Good car care and maintenance go beyond simply changing your oil and oil filter every 3,000 miles. It means following the manufacturer's recommended maintenance program to ensure that the entire automobile, including its emission control system, is functioning properly.

Good car care also includes being environmentally responsible in properly disposing the waste created by your car, your truck, or motorized recreational vehicles. Most of us drive an automobile every day, meaning each of us can help our environment by taking care of our cars and trucks responsibly.

Consider these one dozen ways you can maintain and use your car in an environmentally responsible manner.

  1. Antifreeze is deadly to animals and children and especially dangerous because of its sweet taste. It contains ethylene glycol and picks up toxics in the engine, such as benzene and lead. Keep containers of spent antifreeze tightly covered. Do not pour used antifreeze in the garbage, down a drain, into a sewer, or on the ground. To recycle used antifreeze, call your solid waste district for antifreeze collection sites, check with local service stations and auto dealers to see if they take used antifreeze, or bring used antifreeze to household hazardous waste depots and collection events. A less-toxic alternative to the commonly used ethylene glycol-based antifreeze is propylene glycol-based antifreeze.
  2. Pay attention to your vehicle's on-board diagnostic (OBD) system. All cars and trucks built since 1996 are equipped with OBD systems that identify any malfunctions which could cause emissions to increase. Using a dashboard warning light, these systems alert drivers to the need for servicing before more serious and expensive complications develop.
  3. Windshield washer fluid usually contains methyl alcohol, a poison, and thus should not be thrown in the garbage, poured down the drain, or spilled onto the ground. Buy only what you need and use it all up. You can make your own non-toxic windshield wiper fluid for summer use by combining three parts white vinegar to one part water.
  4. The generation of waste motor oil can be difficult to prevent. However, in the waste management hierarchy, reuse comes next. When purchasing motor oil, look for re-refined oil which, testing has shown, offers lubrication identical to virgin oil.
  5. Puncture and drain used oil filters thoroughly — drain for at least 12 hours if possible. Check with your solid waste district to see if there is an oil filter recycling program. If not, dispose of the drained filter by wrapping it in either foil or plastic and putting it in the trash.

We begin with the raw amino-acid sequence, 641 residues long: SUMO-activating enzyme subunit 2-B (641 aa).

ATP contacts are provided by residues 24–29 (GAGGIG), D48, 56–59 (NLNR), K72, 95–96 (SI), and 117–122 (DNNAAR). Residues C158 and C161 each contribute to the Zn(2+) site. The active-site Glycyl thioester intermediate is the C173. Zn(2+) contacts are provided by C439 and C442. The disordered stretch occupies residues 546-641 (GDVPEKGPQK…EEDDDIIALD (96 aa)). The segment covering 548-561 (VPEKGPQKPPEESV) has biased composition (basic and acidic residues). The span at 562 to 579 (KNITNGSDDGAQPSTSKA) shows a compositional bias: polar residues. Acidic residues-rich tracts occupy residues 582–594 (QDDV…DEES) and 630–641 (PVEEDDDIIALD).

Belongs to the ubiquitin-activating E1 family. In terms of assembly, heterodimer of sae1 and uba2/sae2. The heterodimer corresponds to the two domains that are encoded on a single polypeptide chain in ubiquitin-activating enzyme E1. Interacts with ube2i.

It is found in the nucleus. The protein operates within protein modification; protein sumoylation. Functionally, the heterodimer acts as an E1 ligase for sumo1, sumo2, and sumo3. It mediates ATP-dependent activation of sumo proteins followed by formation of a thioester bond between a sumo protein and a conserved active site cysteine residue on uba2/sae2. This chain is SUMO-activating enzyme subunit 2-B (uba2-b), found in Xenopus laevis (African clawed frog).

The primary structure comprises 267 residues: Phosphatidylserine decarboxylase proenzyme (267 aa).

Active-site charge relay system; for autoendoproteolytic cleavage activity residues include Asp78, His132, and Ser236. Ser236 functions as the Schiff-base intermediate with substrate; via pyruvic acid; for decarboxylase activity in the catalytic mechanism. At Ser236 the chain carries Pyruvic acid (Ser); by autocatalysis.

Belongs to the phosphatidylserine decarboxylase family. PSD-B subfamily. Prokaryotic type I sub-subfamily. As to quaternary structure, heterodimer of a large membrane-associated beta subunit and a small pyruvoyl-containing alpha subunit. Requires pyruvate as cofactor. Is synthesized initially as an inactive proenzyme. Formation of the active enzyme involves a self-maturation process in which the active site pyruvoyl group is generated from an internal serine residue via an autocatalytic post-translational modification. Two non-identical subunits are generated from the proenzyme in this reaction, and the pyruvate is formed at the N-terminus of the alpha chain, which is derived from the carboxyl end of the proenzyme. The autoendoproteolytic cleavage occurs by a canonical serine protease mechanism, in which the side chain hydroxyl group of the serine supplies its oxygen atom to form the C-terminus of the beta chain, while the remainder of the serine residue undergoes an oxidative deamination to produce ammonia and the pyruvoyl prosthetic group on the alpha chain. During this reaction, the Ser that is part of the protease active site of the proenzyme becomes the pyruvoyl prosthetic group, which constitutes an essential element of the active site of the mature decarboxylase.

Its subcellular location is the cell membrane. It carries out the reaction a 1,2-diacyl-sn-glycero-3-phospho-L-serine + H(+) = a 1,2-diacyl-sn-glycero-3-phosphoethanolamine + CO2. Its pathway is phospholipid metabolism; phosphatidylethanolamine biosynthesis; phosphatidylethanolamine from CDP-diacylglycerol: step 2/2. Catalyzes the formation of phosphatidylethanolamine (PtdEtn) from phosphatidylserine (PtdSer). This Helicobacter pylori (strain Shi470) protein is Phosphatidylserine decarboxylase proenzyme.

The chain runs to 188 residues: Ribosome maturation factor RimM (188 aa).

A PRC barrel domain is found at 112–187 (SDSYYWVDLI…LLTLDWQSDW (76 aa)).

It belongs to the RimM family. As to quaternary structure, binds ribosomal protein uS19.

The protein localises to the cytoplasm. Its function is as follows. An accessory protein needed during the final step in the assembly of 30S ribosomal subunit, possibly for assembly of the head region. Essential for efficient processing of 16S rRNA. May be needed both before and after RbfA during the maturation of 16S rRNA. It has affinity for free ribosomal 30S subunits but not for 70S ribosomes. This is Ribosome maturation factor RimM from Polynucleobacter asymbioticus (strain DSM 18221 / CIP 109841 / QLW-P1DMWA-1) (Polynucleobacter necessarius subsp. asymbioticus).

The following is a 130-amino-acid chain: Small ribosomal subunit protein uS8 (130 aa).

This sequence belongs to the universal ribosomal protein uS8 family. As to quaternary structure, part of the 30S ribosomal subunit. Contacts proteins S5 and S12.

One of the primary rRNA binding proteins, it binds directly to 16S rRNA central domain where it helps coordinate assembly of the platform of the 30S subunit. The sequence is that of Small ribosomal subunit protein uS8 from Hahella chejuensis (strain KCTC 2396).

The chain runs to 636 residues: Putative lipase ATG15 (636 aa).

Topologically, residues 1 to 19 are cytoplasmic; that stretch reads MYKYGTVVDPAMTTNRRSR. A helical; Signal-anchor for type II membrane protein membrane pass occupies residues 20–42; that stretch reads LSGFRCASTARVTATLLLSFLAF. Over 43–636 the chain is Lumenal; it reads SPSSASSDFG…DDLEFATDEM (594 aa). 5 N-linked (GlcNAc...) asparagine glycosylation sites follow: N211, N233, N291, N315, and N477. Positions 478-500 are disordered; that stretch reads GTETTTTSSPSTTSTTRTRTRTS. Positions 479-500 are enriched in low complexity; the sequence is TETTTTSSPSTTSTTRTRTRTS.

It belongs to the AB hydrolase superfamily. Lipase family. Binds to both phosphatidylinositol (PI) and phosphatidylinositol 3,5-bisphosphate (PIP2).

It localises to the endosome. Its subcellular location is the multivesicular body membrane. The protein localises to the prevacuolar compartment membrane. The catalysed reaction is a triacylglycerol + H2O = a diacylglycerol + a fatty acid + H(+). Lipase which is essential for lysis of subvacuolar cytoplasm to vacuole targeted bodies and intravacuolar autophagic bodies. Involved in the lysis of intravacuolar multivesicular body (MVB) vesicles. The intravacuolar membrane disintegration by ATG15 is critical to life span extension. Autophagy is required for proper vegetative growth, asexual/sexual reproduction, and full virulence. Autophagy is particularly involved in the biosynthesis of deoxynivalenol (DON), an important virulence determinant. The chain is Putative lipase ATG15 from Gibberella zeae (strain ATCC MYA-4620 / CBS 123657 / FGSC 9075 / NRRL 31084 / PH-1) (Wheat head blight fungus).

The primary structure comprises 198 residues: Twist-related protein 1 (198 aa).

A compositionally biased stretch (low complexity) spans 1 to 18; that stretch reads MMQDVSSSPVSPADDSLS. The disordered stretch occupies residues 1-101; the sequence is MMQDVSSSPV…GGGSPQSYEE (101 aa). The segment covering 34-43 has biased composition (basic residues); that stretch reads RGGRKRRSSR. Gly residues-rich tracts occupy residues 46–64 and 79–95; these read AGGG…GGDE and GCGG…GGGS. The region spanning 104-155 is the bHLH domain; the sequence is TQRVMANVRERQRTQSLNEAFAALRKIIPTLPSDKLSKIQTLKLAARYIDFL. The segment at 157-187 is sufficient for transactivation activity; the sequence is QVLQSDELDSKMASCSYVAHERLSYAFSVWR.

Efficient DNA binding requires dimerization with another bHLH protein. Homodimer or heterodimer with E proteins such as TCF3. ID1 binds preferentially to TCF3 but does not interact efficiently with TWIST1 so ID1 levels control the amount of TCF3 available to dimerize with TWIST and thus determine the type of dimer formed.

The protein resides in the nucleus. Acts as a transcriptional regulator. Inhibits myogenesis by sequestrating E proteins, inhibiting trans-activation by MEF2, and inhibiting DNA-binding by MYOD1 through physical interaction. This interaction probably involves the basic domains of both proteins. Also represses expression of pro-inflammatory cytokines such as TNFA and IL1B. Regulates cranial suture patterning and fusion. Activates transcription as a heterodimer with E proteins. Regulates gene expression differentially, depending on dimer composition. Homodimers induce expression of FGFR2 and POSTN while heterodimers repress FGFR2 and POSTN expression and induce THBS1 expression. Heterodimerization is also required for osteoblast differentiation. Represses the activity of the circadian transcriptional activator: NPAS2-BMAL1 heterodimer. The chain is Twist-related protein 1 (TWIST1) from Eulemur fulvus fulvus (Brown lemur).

6. Brake and transmission fluids are similar to antifreeze and should never be mixed together or with antifreeze or gasoline. Drain these fluids into sturdy, sealable containers or bring these fluids to a service station, hazardous waste depot, or collection event.
  7. If you’re in the market for a new car, purchase a fuel-efficient vehicle (rated at 32 miles per gallon or more) to replace your most frequently used automobile. For most families, this will reduce carbon dioxide emissions by nearly 6,000 pounds per year.
  8. Used oil is toxic because of the products of incomplete fuel combustion. If improperly disposed of, oil can contaminate drinking water supplies and food chains. A single quart of motor oil dumped on the ground can seep into groundwater and pollute 250,000 gallons of drinking water. Do not pour oil or other chemicals down storm drains, where they often flush directly into surface waters. As with spent antifreeze, to recycle waste oil call your solid waste district for collection sites, check with local service stations and auto dealers to see if they take waste oil for energy reclamation, or bring waste oil to household hazardous waste depots and collection events. Waste oil is banned from Vermont landfills.
  9. The average lead acid battery contains 17 pounds of lead and nearly 1 gallon of sulfuric acid, which can threaten human health and the environment. Auto batteries are prohibited from being disposed of in Vermont’s landfills and should be recycled or reclaimed. To recycle old batteries, trade in your old battery where you purchase its replacement; bring your battery to a local auto parts store; call your local service station for collection information; call your local scrap metal dealer for collection information; or bring your battery to a local salvage yard.
  10. Tires are problematic in landfills because they are not easily compacted. Stockpiles of tires breed mosquitos, spread disease, and are fire hazards. Tires are banned from Vermont landfills. Recycle your tires, support tire dealers who use recycled rubber, and buy retreaded tires. Recycled tire rubber can be used for making new tires, pipe insulation, brake linings, carpet padding, roofing, and sporting goods. Alternative uses for tires include shredding them and adding them to asphalt for road surfacing.
  11. Car waxes and car paints may contain hazardous ingredients such as petroleum distillates and corrosive acids, and should be used carefully. Follow instructions carefully and bring leftovers to a hazardous waste depot or collection event. When possible, buy alternative products that do not threaten the environment or human health.
  12. Make your car last longer by driving it less. Consider alternative ways of getting around, such as car pooling, taking a bus, riding a bike, or walking. Not only will you extend the life of your automobile, you’ll be putting fewer pollutants into the air we all breathe. For the typical commuter, leaving the car at home two days a week reduces the volume of carbon dioxide entering the atmosphere by 1,590 pounds per year.